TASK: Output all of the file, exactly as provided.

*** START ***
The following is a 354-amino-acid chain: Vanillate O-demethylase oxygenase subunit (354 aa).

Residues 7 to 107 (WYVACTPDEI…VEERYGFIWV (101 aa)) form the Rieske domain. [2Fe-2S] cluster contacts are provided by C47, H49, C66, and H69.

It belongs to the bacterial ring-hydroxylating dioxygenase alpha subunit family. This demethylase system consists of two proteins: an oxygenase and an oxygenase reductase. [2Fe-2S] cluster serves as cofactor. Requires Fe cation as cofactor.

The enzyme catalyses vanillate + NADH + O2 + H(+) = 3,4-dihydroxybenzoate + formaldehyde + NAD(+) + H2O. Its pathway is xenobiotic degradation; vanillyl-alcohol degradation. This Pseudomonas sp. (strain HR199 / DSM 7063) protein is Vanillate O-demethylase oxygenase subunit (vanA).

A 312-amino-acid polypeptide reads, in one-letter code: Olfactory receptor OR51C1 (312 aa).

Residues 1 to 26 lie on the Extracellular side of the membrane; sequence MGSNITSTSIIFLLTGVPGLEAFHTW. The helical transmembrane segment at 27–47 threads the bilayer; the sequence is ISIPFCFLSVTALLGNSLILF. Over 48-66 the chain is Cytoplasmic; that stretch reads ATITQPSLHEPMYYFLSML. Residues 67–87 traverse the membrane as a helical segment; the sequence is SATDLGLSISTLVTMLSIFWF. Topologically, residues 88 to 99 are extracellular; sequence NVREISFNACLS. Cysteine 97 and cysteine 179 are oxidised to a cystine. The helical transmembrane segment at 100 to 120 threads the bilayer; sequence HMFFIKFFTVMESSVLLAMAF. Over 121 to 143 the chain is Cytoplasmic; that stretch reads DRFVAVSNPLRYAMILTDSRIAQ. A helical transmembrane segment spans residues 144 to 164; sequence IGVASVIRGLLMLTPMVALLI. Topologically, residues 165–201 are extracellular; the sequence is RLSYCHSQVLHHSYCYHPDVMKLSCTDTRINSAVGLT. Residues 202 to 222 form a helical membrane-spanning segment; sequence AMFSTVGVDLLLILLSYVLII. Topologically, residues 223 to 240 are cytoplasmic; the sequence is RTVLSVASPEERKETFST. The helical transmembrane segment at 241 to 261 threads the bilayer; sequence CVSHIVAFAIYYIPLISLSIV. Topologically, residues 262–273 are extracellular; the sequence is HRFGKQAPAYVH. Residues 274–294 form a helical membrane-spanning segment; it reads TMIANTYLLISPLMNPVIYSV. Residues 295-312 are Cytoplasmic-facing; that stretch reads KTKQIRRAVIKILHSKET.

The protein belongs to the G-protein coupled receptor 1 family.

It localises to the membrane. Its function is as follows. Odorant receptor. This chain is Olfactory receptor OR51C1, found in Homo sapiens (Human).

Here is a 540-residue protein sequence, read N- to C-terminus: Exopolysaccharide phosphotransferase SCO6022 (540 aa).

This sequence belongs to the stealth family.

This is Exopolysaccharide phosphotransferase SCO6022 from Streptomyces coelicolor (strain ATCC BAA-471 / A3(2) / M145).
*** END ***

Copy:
The following is a 354-amino-acid chain: Vanillate O-demethylase oxygenase subunit (354 aa).

Residues 7 to 107 (WYVACTPDEI…VEERYGFIWV (101 aa)) form the Rieske domain. [2Fe-2S] cluster contacts are provided by C47, H49, C66, and H69.

It belongs to the bacterial ring-hydroxylating dioxygenase alpha subunit family. This demethylase system consists of two proteins: an oxygenase and an oxygenase reductase. [2Fe-2S] cluster serves as cofactor. Requires Fe cation as cofactor.

The enzyme catalyses vanillate + NADH + O2 + H(+) = 3,4-dihydroxybenzoate + formaldehyde + NAD(+) + H2O. Its pathway is xenobiotic degradation; vanillyl-alcohol degradation. This Pseudomonas sp. (strain HR199 / DSM 7063) protein is Vanillate O-demethylase oxygenase subunit (vanA).

A 312-amino-acid polypeptide reads, in one-letter code: Olfactory receptor OR51C1 (312 aa).

Residues 1 to 26 lie on the Extracellular side of the membrane; sequence MGSNITSTSIIFLLTGVPGLEAFHTW. The helical transmembrane segment at 27–47 threads the bilayer; the sequence is ISIPFCFLSVTALLGNSLILF. Over 48-66 the chain is Cytoplasmic; that stretch reads ATITQPSLHEPMYYFLSML. Residues 67–87 traverse the membrane as a helical segment; the sequence is SATDLGLSISTLVTMLSIFWF. Topologically, residues 88 to 99 are extracellular; sequence NVREISFNACLS. Cysteine 97 and cysteine 179 are oxidised to a cystine. The helical transmembrane segment at 100 to 120 threads the bilayer; sequence HMFFIKFFTVMESSVLLAMAF. Over 121 to 143 the chain is Cytoplasmic; that stretch reads DRFVAVSNPLRYAMILTDSRIAQ. A helical transmembrane segment spans residues 144 to 164; sequence IGVASVIRGLLMLTPMVALLI. Topologically, residues 165–201 are extracellular; the sequence is RLSYCHSQVLHHSYCYHPDVMKLSCTDTRINSAVGLT. Residues 202 to 222 form a helical membrane-spanning segment; sequence AMFSTVGVDLLLILLSYVLII. Topologically, residues 223 to 240 are cytoplasmic; the sequence is RTVLSVASPEERKETFST. The helical transmembrane segment at 241 to 261 threads the bilayer; sequence CVSHIVAFAIYYIPLISLSIV. Topologically, residues 262–273 are extracellular; the sequence is HRFGKQAPAYVH. Residues 274–294 form a helical membrane-spanning segment; it reads TMIANTYLLISPLMNPVIYSV. Residues 295-312 are Cytoplasmic-facing; that stretch reads KTKQIRRAVIKILHSKET.

The protein belongs to the G-protein coupled receptor 1 family.

It localises to the membrane. Its function is as follows. Odorant receptor. This chain is Olfactory receptor OR51C1, found in Homo sapiens (Human).

Here is a 540-residue protein sequence, read N- to C-terminus: Exopolysaccharide phosphotransferase SCO6022 (540 aa).

This sequence belongs to the stealth family.

This is Exopolysaccharide phosphotransferase SCO6022 from Streptomyces coelicolor (strain ATCC BAA-471 / A3(2) / M145).